The Scottish Government said on Monday that a specialist centre to develop new manufacturing processes for lightweight materials for the aerospace and automotive industries is to be set up as a first step towards creating a National Manufacturing Institute for Scotland.
The £8.9 million Lightweight Manufacturing Centre is being set up in the former Doosan Babcock facility in Westway, Renfrew.
It will be run by the University of Strathclyde’s Advanced Forming Research Centre (AFRC) in Inchinnan.
It is hoped the centre will give Scottish companies a competitive edge in new manufacturing processes for lightweight materials such as titanium and carbon fibre which are increasingly being used in the aerospace, automotive, oil and gas and renewables industries.
Lightweight materials increase efficiency and performance and help reduce carbon emissions.
Funding for the Lightweight Manufacturing Centre will consist of £3.9 million from the Scottish Government, £3.4 million from Scottish Enterprise and £1.6 million from the AFRC.
First Minister Nicola Sturgeon said: “A vibrant and innovative manufacturing base is critical to Scotland’s economic success and to creating skilled employment opportunities for the future.
“The Lightweight Manufacturing Centre will help Scottish businesses take advantage of the fact that sectors such as aerospace and the automotive industry are making more and more use of lightweight materials.
“It will deliver cutting edge research and development projects with and for companies in Scotland.
“Scotland enjoys resources few nations can match, including one of the most highly-educated workforces in Europe, a long-standing reputation for excellence in innovation and engineering and an internationally-regarded brand.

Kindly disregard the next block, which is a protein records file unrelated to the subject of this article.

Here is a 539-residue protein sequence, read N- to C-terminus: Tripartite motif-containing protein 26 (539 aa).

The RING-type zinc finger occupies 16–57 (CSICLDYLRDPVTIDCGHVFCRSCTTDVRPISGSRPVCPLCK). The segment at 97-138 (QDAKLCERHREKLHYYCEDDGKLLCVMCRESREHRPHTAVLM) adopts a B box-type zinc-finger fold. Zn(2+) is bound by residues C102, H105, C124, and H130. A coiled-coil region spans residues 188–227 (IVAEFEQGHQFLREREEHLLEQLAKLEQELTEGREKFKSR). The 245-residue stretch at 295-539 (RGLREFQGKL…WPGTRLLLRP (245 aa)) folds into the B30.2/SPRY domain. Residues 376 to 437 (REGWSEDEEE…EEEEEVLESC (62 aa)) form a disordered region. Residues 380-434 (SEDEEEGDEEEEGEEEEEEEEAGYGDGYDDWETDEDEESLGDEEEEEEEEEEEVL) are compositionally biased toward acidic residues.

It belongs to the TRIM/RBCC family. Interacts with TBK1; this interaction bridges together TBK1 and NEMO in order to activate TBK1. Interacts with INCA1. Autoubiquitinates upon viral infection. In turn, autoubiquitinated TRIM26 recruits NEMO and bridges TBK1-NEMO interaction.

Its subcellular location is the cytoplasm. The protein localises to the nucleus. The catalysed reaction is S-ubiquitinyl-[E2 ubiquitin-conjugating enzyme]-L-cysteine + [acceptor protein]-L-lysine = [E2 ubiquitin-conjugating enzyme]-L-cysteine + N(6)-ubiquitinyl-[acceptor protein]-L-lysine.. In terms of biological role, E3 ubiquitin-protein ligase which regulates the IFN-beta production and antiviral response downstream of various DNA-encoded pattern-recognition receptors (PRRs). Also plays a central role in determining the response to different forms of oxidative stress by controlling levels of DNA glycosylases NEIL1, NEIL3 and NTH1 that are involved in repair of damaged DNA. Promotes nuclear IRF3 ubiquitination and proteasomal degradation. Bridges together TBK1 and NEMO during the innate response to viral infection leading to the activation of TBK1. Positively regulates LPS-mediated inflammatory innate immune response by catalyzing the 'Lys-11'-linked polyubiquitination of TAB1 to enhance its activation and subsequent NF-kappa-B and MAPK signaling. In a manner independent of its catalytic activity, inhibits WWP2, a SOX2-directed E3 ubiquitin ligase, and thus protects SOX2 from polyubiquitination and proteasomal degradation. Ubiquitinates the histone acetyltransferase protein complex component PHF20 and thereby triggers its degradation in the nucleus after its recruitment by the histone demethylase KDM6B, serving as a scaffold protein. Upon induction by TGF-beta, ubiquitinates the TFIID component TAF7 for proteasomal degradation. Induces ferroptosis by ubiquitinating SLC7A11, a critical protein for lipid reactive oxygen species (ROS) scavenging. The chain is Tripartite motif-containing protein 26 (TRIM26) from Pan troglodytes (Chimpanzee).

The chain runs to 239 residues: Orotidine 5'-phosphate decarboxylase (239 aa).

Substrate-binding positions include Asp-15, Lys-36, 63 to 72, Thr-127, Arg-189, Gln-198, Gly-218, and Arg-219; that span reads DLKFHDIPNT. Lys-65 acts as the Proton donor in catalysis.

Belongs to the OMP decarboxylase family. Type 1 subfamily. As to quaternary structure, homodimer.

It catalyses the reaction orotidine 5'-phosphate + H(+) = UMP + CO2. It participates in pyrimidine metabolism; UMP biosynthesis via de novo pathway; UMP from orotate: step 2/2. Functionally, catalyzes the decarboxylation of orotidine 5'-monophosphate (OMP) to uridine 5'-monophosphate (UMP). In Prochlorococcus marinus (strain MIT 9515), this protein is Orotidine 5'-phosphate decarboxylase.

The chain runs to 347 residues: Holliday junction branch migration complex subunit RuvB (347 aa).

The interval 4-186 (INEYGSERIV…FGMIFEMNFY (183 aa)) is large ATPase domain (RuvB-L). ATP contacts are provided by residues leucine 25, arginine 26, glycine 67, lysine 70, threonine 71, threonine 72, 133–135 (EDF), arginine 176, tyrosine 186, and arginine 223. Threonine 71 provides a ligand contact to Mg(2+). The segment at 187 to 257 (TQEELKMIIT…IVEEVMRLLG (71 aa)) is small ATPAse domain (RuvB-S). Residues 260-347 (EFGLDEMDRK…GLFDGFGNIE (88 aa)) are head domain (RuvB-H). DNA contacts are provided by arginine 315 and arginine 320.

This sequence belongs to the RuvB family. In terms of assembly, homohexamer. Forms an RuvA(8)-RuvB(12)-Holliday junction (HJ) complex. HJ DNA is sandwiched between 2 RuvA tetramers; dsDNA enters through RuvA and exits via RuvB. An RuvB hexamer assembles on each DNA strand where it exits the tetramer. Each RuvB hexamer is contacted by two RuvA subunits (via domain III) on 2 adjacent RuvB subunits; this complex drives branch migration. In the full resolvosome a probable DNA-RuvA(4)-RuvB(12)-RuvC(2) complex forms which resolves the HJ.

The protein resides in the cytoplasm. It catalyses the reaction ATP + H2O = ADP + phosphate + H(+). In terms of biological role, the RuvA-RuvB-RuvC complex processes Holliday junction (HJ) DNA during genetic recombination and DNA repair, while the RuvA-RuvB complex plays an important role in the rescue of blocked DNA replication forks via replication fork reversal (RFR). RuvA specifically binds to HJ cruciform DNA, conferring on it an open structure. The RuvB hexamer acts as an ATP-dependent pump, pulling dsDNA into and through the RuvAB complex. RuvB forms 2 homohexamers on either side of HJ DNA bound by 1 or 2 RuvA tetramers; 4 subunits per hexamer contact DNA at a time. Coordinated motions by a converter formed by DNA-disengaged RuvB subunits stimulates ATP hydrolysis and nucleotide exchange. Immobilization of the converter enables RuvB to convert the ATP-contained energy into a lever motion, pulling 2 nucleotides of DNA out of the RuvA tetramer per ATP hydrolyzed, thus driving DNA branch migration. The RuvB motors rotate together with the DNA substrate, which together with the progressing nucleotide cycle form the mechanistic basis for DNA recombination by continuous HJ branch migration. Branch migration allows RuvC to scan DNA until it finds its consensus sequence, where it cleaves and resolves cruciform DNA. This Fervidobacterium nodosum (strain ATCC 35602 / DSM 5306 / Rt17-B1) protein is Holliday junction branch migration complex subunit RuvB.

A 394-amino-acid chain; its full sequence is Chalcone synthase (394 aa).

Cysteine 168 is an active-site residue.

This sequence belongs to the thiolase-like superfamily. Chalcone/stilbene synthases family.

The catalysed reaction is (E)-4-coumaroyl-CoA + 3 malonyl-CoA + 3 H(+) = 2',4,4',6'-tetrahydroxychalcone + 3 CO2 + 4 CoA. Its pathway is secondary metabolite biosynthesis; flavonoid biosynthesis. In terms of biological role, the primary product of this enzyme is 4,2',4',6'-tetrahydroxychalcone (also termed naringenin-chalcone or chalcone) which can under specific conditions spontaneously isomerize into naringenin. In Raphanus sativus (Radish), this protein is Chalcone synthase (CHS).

“The Scottish Government will continue to do all we can to support growth in the Scottish economy, including the Small Business Bonus taking 100,000 business premises out of rates altogether, investing in our £6 billion infrastructure plan and delivering £200 million of investment through the Scottish-European Growth Co-investment Programme – the first tranche of investment through the Scottish Growth Scheme.”
Andrew Colquhoun, CEO of Doosan Babcock, said: “Doosan Babcock welcomes the Scottish Government’s initiative to bring high-quality manufacturing jobs to Scotland.
“The investment to expand the capabilities of the AFRC with this new Lightweight Manufacturing Centre will help transform the manufacturing industry, keeping Scotland at the forefront of innovation and engineering excellence.
“Innovative thinking and strong collaboration between Doosan Babcock, AFRC, Strathclyde University and Scottish Enterprise has driven this opportunity.
“Doosan Babcock are honoured that this facility will be located within the Renfrew site, and look forward to supporting the initiative and strengthening our links with both AFRC and Strathclyde University.”
Professor Jim McDonald, Principal of the University of Strathclyde, said: “Scotland has a track-record of world-class research and innovation, and is committed to setting new standards in manufacturing and design.
“At Strathclyde, we are delighted to have used our leading manufacturing capability to drive the development of this new centre with the Scottish Government.
“The centre is a crucial step towards transforming Scotland’s manufacturing industry, creating new opportunities and sustainable, high-value jobs.
“We have a long history of bringing together academia, business and industry, and government.
“Today’s announcement will enable companies of all sizes and across sectors to get involved in leading-edge lightweighting research and expertise to help Scotland compete on the world stage.”
The University of Strathclyde’s Advanced Forming Research Centre is a centre of excellence in innovative manufacturing technologies, R&D, and metal forming and forging research. The £60 million facility was established in 2009 with 12 members of staff and now employs 133 engineers, researchers and business professionals.
The National Manufacturing Institute for Scotland is being developed by the Scottish Government and Strathclyde University, in association with the Scottish Research Partnership in Engineering, Enterprise agencies, Skills Development Scotland, the Scottish Funding Council and the private sector.